1910 to 1970 - Alison family farming at Matiatia

Creating a viable-sized farm

By 1912, what was once known as the Māori Te Huruhi Reserve Block of 850ha had been partitioned into 40 separate land titles.

Between 1910 and 1921, Alexander Alison of the Devonport Steam Ferry Company bought up the land, to create a viable-size farm for his son Fred.

Later, this flat area on the foreshore accommodated the large homestead of the Alison family. Their large sheep farm was managed by two generations of the Croll family. The manager’s house and the ‘home paddocks’ of the farm were also down here on the flats.

The Alisons lived in the woolshed between 1911 and 1914. Otherwise they lived at Matiatia.

Re-located homestead

The 'Harbourmasters Building' was built around 1850, to become the home of Captain IJ Burgess (Auckland’s second harbour master) on North Head in Devonport.

The building was re-located in sections to this site in about 1915, on the scow Mabel, to become the homestead for the farm of the Alison family.

Farm life

The Alison farm was developed in a typical New Zealand way. A large homestead, surrounded by paddocks and stockyards, with a manager’s house nearby, all protected by shelter belts of tall exotic trees – macrocarpas, poplars and gums, and a few ornamental Norfolk pines. There was a driveway from the beach area to the house.

The now-de-forested hills of Waiheke had low fertility, and were suited to low density sheep and cattle grazing.

Sheep numbers on the Alison farm grew steadily, to 1809 in 1930. This was comparable with that achieved under Māori ownership earlier.

During the Great depression in the 1930s, Waiheke farmers were hit hard because of their high transport costs. The Alison farm approached this problem, in part, by shifting focus to supply meat to the growing holiday population on the island. They built a slaughterhouse up the valley, just above where the upper car park is now.

The Alison farm was most successful in 1954, when there were 4000 to 5000 sheep and 300 cattle on 663 ha. This was during the Korean War, when New Zealand wool fetched a very high price ('a pound a pound'). For a while, the value of the wool on the farm was greater than the value of the land.

High society

The Alisons were well-connected, and their homestead often welcomed visiting celebrities. In 1962, the famous actress Vivien Leigh (Gone with the Wind) was escorted on a visit to Matiatia and the Alison house by 90-year-old Sir Ernest Davies, Chairman of the Devonport Steam Company, on his yacht Alert.

A gift for generations

The Alison farm was sold in 1963 and later subdivided. Nick Johnstone, an owner of one of the blocks, gifted a 17ha section to Forest & Bird. This became the Te Atawhai Whenua Reseve.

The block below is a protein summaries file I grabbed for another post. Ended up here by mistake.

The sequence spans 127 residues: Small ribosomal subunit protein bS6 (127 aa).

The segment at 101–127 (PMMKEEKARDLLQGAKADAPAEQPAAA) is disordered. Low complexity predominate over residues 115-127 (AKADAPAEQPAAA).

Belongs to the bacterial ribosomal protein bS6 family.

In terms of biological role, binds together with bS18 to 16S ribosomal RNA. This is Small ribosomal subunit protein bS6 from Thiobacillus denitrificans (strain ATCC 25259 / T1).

Facts and fancy

Legend has it that the flagpole erected in front of the house in 1923, came from the Wairarapa, a ship wrecked on Great Barrier Island in 1894.

The Alisons owned the farm here until 1963. They left the homestead in 1972.

Alison Park at Oneroa Village, was on the edge of the Alison property. The pōhutukawa trees there were planted by Fred Alison in 1960.

Life at the Alison homestead in the 1960s

  • The Homestead

  • <p>The scow Rahiri loading sheep, Matiatia, early 1960s. <em>Fred Alison, Bruce Croll Collection.</em></p>
  • <p>Bruce Croll mustering near the woolshed on the Matiatia foreshore, c1981. <em>Olaf Petersen, Bruce Croll collection.</em></p>
  • <p>Alison Homestead, c1920s. <em>Fred Alison photograph, Bruce Croll collection.</em></p>
  • <p>Remains of Fred Alison's slaughtering shed in what is now the upper car park at Matiatia.</p>
  • <p>Fred Alison's slaughtering shed in mid distance, Matiatia, date unknown. <em>Fred Alison, Bruce Croll collection.</em></p>
  • <p>From left: George Kawhia (?), Fred Alison, Don Croll, Carl and Ethel Prime on the beach in front of the "shack", Matiatia, c1921. <em>Bruce Croll collection.</em></p>
  • <p>The 'shack' , the Alison's family bach. This was half way between the wharf and the woolshed at Matiatia, c1915. <em>Waiheke Historical Society collection.</em></p>
  • <p>The Alison homestead, Matiatia, as it was in 1960s. <em>Bruce Croll collection.</em></p>
  • <p>Matiatia when it was still run as a prodcutuve farm in the 1960s. <em>Bruce Croll collection.</em></p>
  • <p>The Alison homestead was originally the home of Capt. Burgess at Devonport in 1850. Fred Alison had it moved to Matiatia in the early 1900s. <em>Waiheke Historical Society collection.</em></p>

Audio - Don Croll remembers

  • When the Harbour Masters building arrived by sea...

  • Oneroa was once the sheep track.